Supreme Court Decision on Redistricting Hangs in the Hands of Justice Kennedy

Most past gerrymandering decisions have been based on the Fourteenth Amendment's equal protection guarantee, but Gill vs. Whitford reached the Supreme Court after a district court ruled that the Wisconsin map watered down the voting rights of citizens on based on their party affiliation - in other words, the district lines violated voters' First Amendment right to free association.

The U.S. Supreme Court heard arguments in the Wisconsin case Tuesday.

If Kennedy joins the liberal justices in striking down the Wisconsin map, the precedent could affect about one-third of all districts drawn for Congress and state legislatures. Appearing on the PBS NewsHour program, Coyle picked up on comments from Chief Justice John Roberts Jr. and Justice Anthony Kennedy.

By one such tool known as the "efficiency gap," which basically tries to measure competitiveness in districts by comparing single district election margins throughout the state, Pennsylvania's congressional seats are said to be the most-gerrymandered in the nation. And if the court can step in, the justices are trying to figure out if there is a fair standard they can use to evaluate the maps. The lower court sided with the couple, asserting that the case represented a straightforward instance of a business discriminating against gay people, which is prohibited under Colorado law.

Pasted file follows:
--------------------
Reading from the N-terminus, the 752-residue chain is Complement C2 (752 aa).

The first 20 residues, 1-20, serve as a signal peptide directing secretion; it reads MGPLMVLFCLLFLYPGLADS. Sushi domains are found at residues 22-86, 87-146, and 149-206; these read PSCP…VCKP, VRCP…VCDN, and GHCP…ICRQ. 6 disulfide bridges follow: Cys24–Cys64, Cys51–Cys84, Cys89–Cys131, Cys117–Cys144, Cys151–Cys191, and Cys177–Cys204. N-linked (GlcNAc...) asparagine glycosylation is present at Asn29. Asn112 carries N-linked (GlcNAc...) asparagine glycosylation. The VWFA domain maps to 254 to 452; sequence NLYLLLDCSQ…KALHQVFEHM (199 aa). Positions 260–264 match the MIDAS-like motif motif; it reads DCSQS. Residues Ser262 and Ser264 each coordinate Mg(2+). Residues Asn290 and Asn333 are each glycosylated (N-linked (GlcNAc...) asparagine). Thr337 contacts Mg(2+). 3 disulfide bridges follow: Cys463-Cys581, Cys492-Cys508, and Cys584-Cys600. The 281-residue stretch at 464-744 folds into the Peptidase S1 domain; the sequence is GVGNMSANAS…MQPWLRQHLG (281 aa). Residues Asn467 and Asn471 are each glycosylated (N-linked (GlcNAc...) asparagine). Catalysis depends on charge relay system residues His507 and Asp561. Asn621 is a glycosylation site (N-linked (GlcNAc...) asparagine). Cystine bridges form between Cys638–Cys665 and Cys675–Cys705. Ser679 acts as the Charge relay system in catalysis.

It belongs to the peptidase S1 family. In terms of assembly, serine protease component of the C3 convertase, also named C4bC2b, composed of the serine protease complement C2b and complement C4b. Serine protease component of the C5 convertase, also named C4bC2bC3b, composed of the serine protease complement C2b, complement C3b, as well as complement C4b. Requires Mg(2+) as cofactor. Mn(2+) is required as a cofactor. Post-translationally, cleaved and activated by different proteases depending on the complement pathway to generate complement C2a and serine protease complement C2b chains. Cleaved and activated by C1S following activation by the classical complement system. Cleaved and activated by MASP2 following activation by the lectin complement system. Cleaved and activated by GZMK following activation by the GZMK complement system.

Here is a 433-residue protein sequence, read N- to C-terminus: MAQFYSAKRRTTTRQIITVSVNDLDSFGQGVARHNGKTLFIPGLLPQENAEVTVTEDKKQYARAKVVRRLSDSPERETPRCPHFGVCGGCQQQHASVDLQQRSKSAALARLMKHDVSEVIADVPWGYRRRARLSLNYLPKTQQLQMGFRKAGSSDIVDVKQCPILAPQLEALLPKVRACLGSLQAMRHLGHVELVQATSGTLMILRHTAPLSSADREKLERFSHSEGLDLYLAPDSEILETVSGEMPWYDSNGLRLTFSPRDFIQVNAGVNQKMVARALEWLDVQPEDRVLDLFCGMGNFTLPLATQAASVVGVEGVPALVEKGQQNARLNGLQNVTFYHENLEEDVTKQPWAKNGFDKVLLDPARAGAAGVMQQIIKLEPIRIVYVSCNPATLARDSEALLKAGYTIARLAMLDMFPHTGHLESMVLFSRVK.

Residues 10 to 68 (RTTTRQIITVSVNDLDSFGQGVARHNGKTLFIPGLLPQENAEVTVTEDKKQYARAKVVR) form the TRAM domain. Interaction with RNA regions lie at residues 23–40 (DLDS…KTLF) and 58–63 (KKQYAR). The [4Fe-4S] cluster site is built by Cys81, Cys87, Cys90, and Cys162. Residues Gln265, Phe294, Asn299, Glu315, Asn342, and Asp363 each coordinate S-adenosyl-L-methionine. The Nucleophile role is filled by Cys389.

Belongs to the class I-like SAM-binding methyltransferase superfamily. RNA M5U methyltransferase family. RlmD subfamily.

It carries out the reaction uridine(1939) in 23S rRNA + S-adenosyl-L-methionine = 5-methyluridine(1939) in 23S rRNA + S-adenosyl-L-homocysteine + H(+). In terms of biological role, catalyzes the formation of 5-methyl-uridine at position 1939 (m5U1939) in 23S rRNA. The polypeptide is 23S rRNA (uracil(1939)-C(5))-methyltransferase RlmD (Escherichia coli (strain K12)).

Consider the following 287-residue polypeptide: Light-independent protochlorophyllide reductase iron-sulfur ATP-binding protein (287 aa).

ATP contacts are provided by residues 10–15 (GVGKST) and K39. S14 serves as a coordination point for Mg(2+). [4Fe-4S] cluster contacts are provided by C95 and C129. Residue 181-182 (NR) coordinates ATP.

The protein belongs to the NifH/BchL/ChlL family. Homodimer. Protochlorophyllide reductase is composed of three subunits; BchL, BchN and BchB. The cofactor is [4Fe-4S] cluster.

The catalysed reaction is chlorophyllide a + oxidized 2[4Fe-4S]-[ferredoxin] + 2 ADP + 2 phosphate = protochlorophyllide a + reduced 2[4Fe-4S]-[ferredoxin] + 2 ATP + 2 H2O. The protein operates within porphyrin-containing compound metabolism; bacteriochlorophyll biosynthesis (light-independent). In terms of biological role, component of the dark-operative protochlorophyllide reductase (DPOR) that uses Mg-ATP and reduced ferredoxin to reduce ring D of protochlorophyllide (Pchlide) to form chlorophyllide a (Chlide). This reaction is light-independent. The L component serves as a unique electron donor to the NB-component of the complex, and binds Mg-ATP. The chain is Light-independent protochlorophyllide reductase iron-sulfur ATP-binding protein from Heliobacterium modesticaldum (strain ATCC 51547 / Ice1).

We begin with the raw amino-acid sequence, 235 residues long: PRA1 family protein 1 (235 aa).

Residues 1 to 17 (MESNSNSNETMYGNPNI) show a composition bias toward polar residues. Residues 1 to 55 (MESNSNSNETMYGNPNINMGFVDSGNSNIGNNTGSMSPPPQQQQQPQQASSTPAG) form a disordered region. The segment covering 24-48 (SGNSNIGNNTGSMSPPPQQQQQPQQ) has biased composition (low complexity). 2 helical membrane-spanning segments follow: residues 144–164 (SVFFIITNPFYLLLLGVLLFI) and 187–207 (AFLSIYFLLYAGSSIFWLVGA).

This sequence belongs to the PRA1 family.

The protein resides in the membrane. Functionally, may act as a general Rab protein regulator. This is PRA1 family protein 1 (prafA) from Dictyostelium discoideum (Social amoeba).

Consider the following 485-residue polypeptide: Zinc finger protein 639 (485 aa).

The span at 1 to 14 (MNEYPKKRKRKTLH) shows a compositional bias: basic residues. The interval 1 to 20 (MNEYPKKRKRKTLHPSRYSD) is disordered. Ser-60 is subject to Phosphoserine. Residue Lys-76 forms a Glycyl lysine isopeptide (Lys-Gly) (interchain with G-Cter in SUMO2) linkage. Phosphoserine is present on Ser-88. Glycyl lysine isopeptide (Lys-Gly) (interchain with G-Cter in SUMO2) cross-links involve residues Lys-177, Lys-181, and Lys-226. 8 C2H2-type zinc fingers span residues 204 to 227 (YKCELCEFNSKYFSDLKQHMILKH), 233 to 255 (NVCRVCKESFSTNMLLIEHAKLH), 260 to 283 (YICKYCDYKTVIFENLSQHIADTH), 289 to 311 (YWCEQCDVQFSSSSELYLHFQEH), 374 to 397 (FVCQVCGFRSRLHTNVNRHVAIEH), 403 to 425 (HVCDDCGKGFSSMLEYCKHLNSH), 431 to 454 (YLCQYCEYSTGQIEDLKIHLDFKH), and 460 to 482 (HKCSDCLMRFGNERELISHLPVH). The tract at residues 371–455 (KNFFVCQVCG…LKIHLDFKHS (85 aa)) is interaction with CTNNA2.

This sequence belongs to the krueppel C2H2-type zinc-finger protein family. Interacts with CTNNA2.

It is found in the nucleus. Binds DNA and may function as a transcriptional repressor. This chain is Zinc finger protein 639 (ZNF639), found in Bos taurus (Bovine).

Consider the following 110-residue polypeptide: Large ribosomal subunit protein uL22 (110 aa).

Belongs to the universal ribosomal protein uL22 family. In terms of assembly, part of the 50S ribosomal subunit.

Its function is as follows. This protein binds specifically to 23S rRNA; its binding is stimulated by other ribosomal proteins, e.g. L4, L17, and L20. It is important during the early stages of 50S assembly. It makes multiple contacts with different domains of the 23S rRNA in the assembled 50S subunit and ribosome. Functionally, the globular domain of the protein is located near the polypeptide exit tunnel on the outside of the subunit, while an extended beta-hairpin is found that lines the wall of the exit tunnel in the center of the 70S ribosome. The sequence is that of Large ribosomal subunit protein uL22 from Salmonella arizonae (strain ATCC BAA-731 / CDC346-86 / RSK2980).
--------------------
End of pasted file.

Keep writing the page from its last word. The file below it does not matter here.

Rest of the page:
"Cameras change the institution and education is not unimportant, but it's not the answer for ensuring that there is actually a discussion going on that can be looked at by others in writing", said Justice Sotomayor, speaking at Democracy at a Crossroads, a civics education conference.

During its questioning, the Court wrestled with the question of how to determine when a redistricting plan is excessively partisan.

Justice Samuel A. Alito agreed. "What's this court supposed to do, a pinch of this, a pinch of that?"

The challengers received some muscular support.

Gerrymandering is hardly new: the name dates back to an unwieldy district created in 1812 by Elbridge Gerry, then governor of MA. Now, with the assistance of software, state legislators are able to control gerrymandering or who ends up in a particular district with more precision than ever before.

"The congressional map itself, the shape of the districts, the freakish shapes of the districts, which can't be explained by any non-partisan kind of reasoning, that's going to be a very telling fact in this case", Gersch said. That's the process by which the political party drawing legislative maps gives itself an undeniable advantage by manipulating districts' boundary lines. That's why Justice Roberts warned his colleagues that allowing the court to be dragged into partisan swamps where they would be forced to pick winners and losers would "cause serious harm to the status and integrity of the decisions of this court in the eyes of the country".

There might well be a good argument for reining in partisan gerrymandering. Justice Clarence Thomas asked no questions, but he is expected to side with the conservatives. Under the Plaintiffs' theory, any voter, anywhere in any state, could complain that his or her vote was diminished by not being granted the right to be counted proportionally with other like-minded voters in the state to elect a proportional number within the legislature. The case centers on political maps drawn in Wisconsin after the 2010 census. The party's majority has since expanded.

In a 2004 partisan gerrymander case, conservatives on the court said they thought the issue should be handled by the political branches. "First Amendment concerns arise where a state enacts a law that has the goal and effect of subjecting a group of voters or their party to disfavored treatment by reason of their views".

  • Leroy Wright